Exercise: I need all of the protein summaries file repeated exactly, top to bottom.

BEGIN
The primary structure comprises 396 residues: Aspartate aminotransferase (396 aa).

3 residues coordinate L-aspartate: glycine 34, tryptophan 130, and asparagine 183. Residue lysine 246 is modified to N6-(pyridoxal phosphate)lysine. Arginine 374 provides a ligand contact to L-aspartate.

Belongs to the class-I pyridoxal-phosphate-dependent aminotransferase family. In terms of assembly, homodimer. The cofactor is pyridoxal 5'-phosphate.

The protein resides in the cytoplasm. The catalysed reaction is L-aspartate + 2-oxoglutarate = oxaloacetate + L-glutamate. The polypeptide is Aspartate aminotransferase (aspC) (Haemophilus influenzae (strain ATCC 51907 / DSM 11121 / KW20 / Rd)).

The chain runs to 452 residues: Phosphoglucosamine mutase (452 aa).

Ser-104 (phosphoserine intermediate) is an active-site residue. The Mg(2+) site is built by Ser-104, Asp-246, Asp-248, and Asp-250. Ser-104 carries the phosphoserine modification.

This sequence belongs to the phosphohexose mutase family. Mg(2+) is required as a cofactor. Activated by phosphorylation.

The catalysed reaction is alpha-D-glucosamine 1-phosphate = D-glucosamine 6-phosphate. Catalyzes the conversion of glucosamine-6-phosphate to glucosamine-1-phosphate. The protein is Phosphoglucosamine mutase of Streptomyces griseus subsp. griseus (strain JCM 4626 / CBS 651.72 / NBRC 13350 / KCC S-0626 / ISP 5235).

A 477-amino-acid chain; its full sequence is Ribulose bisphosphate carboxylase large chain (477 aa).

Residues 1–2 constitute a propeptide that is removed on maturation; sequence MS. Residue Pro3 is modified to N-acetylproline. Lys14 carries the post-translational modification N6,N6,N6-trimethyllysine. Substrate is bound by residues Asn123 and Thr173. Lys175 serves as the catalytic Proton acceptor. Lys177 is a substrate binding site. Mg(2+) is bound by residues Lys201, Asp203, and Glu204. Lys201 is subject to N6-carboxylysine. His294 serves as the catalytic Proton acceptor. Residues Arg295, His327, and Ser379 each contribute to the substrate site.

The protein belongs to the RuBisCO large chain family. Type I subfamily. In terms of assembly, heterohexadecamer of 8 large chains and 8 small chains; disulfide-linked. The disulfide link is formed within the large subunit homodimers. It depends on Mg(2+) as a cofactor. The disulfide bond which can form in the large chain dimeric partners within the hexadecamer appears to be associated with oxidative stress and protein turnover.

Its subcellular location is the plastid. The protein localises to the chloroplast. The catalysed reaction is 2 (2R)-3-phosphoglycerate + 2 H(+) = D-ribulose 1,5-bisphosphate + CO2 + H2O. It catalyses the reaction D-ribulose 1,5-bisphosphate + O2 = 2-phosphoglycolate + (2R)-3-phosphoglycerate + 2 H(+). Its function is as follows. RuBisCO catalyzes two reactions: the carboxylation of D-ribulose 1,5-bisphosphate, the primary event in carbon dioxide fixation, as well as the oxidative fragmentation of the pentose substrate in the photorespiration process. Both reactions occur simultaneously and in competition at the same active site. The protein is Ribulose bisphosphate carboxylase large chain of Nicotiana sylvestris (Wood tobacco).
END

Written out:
The primary structure comprises 396 residues: Aspartate aminotransferase (396 aa).

3 residues coordinate L-aspartate: glycine 34, tryptophan 130, and asparagine 183. Residue lysine 246 is modified to N6-(pyridoxal phosphate)lysine. Arginine 374 provides a ligand contact to L-aspartate.

Belongs to the class-I pyridoxal-phosphate-dependent aminotransferase family. In terms of assembly, homodimer. The cofactor is pyridoxal 5'-phosphate.

The protein resides in the cytoplasm. The catalysed reaction is L-aspartate + 2-oxoglutarate = oxaloacetate + L-glutamate. The polypeptide is Aspartate aminotransferase (aspC) (Haemophilus influenzae (strain ATCC 51907 / DSM 11121 / KW20 / Rd)).

The chain runs to 452 residues: Phosphoglucosamine mutase (452 aa).

Ser-104 (phosphoserine intermediate) is an active-site residue. The Mg(2+) site is built by Ser-104, Asp-246, Asp-248, and Asp-250. Ser-104 carries the phosphoserine modification.

This sequence belongs to the phosphohexose mutase family. Mg(2+) is required as a cofactor. Activated by phosphorylation.

The catalysed reaction is alpha-D-glucosamine 1-phosphate = D-glucosamine 6-phosphate. Catalyzes the conversion of glucosamine-6-phosphate to glucosamine-1-phosphate. The protein is Phosphoglucosamine mutase of Streptomyces griseus subsp. griseus (strain JCM 4626 / CBS 651.72 / NBRC 13350 / KCC S-0626 / ISP 5235).

A 477-amino-acid chain; its full sequence is Ribulose bisphosphate carboxylase large chain (477 aa).

Residues 1–2 constitute a propeptide that is removed on maturation; sequence MS. Residue Pro3 is modified to N-acetylproline. Lys14 carries the post-translational modification N6,N6,N6-trimethyllysine. Substrate is bound by residues Asn123 and Thr173. Lys175 serves as the catalytic Proton acceptor. Lys177 is a substrate binding site. Mg(2+) is bound by residues Lys201, Asp203, and Glu204. Lys201 is subject to N6-carboxylysine. His294 serves as the catalytic Proton acceptor. Residues Arg295, His327, and Ser379 each contribute to the substrate site.

The protein belongs to the RuBisCO large chain family. Type I subfamily. In terms of assembly, heterohexadecamer of 8 large chains and 8 small chains; disulfide-linked. The disulfide link is formed within the large subunit homodimers. It depends on Mg(2+) as a cofactor. The disulfide bond which can form in the large chain dimeric partners within the hexadecamer appears to be associated with oxidative stress and protein turnover.

Its subcellular location is the plastid. The protein localises to the chloroplast. The catalysed reaction is 2 (2R)-3-phosphoglycerate + 2 H(+) = D-ribulose 1,5-bisphosphate + CO2 + H2O. It catalyses the reaction D-ribulose 1,5-bisphosphate + O2 = 2-phosphoglycolate + (2R)-3-phosphoglycerate + 2 H(+). Its function is as follows. RuBisCO catalyzes two reactions: the carboxylation of D-ribulose 1,5-bisphosphate, the primary event in carbon dioxide fixation, as well as the oxidative fragmentation of the pentose substrate in the photorespiration process. Both reactions occur simultaneously and in competition at the same active site. The protein is Ribulose bisphosphate carboxylase large chain of Nicotiana sylvestris (Wood tobacco).